Local adventurer prepares for the South Pole

November 27, 2007 12:00:00 AM PST
A Bay Area woman wants to do something that no North American has ever done before. Alison Levine has already been to the North Pole. Now, she wants to conquer the South Pole.

We first met Alison Levine in 2002. She and four women tried to become the first female team to scale Mount Everest.

After two months of climbing, they had to give up due to inclement weather. They were only a few hundred feet from the 29,000 foot summit.

"You can't afford to be dumb up there. You have to use good judgment all the time. Sometimes, that means walking away from the deal when you're this close," says Alison.

Alison grew up in Phoenix. She was fascinated with polar explorers Robert Scott and Roald Amundsen and their race to the South Pole in the early 1900's.

"I feel like our time on this planet is somewhat limited. I'd like see to every ounce of this earth I can possibly see."

Allison is about to do just that.

"I hope to become the first North American to cross from the outer edge of the Antarctic Ice Shelf, 550 miles to the geographic South Pole, on foot and on skis."

She will be joined by two men from Australia and Canada and a Norweigian and Dutch woman.

"Antartica is basically 5.5 million square miles of of solid ice. It's the coldest, windiest place on earth. The harshest environment known to man."

Alison is 5'4" tall and 122 pounds. She will be pulling her sled of food and gear 15 hours a day, for six to eight weeks.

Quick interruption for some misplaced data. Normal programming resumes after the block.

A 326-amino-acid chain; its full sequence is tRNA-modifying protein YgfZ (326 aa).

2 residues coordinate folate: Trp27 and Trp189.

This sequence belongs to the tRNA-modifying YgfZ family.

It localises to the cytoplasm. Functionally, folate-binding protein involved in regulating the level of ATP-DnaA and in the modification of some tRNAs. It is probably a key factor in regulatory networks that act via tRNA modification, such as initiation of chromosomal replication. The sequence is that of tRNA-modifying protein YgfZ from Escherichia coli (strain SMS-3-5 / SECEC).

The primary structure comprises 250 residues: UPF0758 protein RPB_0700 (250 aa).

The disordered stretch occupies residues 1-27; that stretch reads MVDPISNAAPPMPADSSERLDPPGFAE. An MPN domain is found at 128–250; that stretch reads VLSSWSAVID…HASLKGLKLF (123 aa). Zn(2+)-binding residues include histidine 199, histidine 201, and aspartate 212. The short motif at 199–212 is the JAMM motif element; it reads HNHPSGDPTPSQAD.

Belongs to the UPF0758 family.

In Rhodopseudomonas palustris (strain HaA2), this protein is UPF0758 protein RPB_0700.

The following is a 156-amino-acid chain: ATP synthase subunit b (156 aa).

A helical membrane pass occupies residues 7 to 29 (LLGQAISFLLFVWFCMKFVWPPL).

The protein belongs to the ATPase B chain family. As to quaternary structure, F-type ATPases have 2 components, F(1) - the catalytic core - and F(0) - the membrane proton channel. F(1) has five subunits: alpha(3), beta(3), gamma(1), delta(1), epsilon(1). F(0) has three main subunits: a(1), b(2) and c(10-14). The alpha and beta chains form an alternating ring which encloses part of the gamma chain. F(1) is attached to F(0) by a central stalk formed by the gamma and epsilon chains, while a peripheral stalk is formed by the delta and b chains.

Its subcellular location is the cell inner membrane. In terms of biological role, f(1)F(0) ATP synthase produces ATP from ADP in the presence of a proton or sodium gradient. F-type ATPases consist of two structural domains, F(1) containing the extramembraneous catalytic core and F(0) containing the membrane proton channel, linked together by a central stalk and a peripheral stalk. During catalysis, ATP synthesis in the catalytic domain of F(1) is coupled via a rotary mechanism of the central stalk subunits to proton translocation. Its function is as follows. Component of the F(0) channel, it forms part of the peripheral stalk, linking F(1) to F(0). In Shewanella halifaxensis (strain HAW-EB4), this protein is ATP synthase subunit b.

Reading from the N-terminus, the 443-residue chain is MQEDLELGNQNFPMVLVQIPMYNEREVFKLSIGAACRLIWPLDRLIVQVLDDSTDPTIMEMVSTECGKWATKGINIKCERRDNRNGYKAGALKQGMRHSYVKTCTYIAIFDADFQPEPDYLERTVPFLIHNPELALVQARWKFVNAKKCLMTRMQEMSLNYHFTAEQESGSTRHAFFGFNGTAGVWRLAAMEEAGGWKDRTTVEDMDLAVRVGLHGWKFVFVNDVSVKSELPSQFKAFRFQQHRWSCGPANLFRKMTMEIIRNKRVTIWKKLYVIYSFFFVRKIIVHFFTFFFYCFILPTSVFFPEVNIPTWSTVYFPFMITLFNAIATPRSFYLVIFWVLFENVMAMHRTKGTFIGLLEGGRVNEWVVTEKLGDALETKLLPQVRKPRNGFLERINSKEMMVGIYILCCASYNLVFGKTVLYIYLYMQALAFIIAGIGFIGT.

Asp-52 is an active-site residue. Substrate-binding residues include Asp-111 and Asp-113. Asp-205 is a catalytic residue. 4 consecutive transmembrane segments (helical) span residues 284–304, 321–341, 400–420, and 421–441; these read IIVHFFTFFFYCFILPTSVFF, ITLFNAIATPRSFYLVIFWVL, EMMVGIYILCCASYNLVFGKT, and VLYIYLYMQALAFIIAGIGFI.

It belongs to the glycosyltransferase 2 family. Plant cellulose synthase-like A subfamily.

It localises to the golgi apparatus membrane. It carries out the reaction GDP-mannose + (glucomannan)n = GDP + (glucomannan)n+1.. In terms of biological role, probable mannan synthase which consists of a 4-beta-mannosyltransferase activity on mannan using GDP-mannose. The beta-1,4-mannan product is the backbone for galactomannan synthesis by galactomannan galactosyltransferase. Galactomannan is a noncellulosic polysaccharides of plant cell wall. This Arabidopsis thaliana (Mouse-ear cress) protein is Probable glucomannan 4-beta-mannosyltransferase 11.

She's been training on local beaches, simulating the 150 pound sled.

"People ask me if I was a sled dog in my former life."

The South Pole is five million square miles of nothingness -- except for a few penguins.

"There's nothing to look at. You've got to keep your mind in check and not go nuts from the lack of visual stimulation. I think the focus has to be all eternal."

You can train for the physical effort, but nothing prepares you for minus 50 degree weather. Not one part of your skin can be exposed.

"The thing I'm most worried about is the cold and frostbite. If you start getting any kind of cold weather injury, your done," say Alison.

In Alison's previous adventures, she's never taken out insurance. It costs $300,000 dollars to be evacuated from the South Pole and she hopes she doesn't have to use it.

Alison Levine's Daredevil Strategies website addresses leadership development, team dynamics, overcoming odds, tackling fear, taking responsible risks and dealing with changing environments. Click here for more.

Alison will be documenting her adventure via satellite phone. Click here to check out her blog.